Our 100-Million-Year-Old Ecosystem--and the Threats That Now Put It at Risk
A paleontologist awakens us to the "extinction event" that human activity is bringing about today The natural world as humans have always known it evolved close to 100 million years ago, with the appearance of flowering plants and pollinating insects during the age of the dinosaurs. Its tremendous history is now in danger of profound, catastrophic disruption. In Terra, a brilliant synthesis of evolutionary biology, paleontology, and modern environmental science, Michael Novacek shows how all three can help us understand and prevent what he (and others) call today's "mass extinction event." Humanity's use of land, our consumption, the pollution we create, and our contributions to global warming are causing this crisis. True, the fossil record of hundreds of millions of years reveals that wild and bounteous nature has always evolved not quietly but thunderously, as species arise, flourish, die off, and are replaced by new species. We learn from paleontology and archaeology that for 50,000 years, human hunting, mining, and agriculture have changed many localities, sometimes irrevocably. But today, Novacek insists, our behavior endangers the entire global ecosystem. And if we disregard--through ignorance, antipathy, or apathy--the theory of evolution that developed with our modern understanding of the Earth's past, we not only impede enlightenment but threaten any practical strategy for our own survival. The evolutionary future of the entire living planet depends on our understanding this.
Praise For Terra: Our 100-Million-Year-Old Ecosystem--and the Threats That Now Put It at Risk…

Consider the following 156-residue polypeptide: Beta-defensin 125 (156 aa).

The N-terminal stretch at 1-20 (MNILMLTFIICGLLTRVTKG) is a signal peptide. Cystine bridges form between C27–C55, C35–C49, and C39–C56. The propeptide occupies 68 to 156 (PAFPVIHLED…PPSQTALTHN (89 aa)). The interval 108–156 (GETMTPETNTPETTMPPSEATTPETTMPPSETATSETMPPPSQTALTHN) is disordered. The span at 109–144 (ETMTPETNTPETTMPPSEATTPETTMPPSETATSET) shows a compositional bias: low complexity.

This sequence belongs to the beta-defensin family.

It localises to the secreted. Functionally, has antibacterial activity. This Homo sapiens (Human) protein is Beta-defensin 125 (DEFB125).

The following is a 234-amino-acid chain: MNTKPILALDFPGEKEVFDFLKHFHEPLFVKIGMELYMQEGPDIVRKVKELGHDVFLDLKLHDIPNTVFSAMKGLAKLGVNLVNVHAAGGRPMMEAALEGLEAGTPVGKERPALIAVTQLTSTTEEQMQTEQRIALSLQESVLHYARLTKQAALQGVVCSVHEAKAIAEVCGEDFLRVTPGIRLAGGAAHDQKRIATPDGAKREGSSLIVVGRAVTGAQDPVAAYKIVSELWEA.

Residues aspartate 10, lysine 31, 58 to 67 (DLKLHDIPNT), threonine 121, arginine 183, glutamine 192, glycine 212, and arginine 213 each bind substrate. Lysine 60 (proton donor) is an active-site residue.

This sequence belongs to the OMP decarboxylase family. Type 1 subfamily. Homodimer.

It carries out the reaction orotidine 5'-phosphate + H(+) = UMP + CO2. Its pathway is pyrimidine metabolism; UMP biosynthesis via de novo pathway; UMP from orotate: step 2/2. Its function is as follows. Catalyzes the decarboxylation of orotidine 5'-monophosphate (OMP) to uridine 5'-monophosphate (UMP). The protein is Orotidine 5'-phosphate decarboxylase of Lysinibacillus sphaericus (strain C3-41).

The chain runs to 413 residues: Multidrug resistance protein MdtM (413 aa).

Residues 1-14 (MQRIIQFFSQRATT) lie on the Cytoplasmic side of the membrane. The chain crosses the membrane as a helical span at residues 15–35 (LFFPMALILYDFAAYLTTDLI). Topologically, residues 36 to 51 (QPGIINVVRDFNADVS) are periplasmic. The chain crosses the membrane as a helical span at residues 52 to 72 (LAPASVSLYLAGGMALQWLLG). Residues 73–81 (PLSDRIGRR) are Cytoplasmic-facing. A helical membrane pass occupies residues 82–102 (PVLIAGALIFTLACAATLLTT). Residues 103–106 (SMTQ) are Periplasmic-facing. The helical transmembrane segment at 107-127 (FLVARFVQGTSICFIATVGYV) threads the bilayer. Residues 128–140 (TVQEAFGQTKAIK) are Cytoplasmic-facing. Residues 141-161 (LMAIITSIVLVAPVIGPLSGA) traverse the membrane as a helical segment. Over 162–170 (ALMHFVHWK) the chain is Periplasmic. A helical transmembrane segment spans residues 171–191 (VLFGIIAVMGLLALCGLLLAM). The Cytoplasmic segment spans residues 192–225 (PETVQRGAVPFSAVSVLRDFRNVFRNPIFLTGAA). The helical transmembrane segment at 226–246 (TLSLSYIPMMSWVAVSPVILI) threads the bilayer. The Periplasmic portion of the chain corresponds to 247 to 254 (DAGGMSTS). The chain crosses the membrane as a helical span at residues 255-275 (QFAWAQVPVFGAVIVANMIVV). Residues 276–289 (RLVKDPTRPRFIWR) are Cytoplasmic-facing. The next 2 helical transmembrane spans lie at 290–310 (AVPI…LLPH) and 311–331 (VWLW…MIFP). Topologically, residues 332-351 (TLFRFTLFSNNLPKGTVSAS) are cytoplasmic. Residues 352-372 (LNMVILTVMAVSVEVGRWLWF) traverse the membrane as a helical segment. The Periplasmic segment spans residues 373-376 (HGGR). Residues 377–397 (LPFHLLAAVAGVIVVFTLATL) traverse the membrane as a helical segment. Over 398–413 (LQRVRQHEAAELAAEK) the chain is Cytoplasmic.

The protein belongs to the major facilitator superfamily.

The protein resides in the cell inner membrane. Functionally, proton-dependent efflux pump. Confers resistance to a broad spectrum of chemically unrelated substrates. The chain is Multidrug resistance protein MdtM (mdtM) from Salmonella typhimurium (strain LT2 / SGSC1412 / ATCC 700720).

"This beautifully written volume draws on a lifetime of experience with fossil organisms to place the challenges of the present in context. Clearly written, and filled with wisdom and hope for the future, Terra should be read by everyone who cares about the future of our planet and wants to do something about it." --Peter H. Raven, President, Missouri Botanical Garden and George Engelmann Professor of Botany, Washington University in St. Louis
"This is a great read. Michael Novacek’s book vividly portrays the human folly and cavalier disregard for Terra, our only home, and he puts the environmental crisis in its most profound context. This is a masterful hundred-million-year biography of our unique planet of life—how it came to be, how it works." —Thomas Lovejoy, President, The Heinz Center for Science, Economics and the Environment
Terra is a much needed book on the human condition that could have been written only by a paleontologist with a thorough, field-based knowledge of evolutionary and environmental biology. Starting with the birth of Earth’s modern ecosystems, in the Age of Dinosaurs, Novacek explains how the living environment came together in a way that yielded humanity, and why our careless destruction of it is a profound and eternal loss. —Edward O. Wilson, Harvard University
"Terra is one of the important books of our time—and it will change the way you think about the world around you. Novacek’s coup is that he not only brings the past to life but shows how it holds the keys to our future. The extraordinary breadth of his accomplishments as a scientist gives his book a powerful combination of authority, wit, and humanity. Reading Terra, it is hard not to feel humbled being a steward of a planet so ancient, wondrous, and fragile as our own." —Neil Shubin, Provost, Field Museum of Natural History, Chicago
Farrar, Straus and Giroux, 9780374273255, 480pp.
Publication Date: November 13, 2007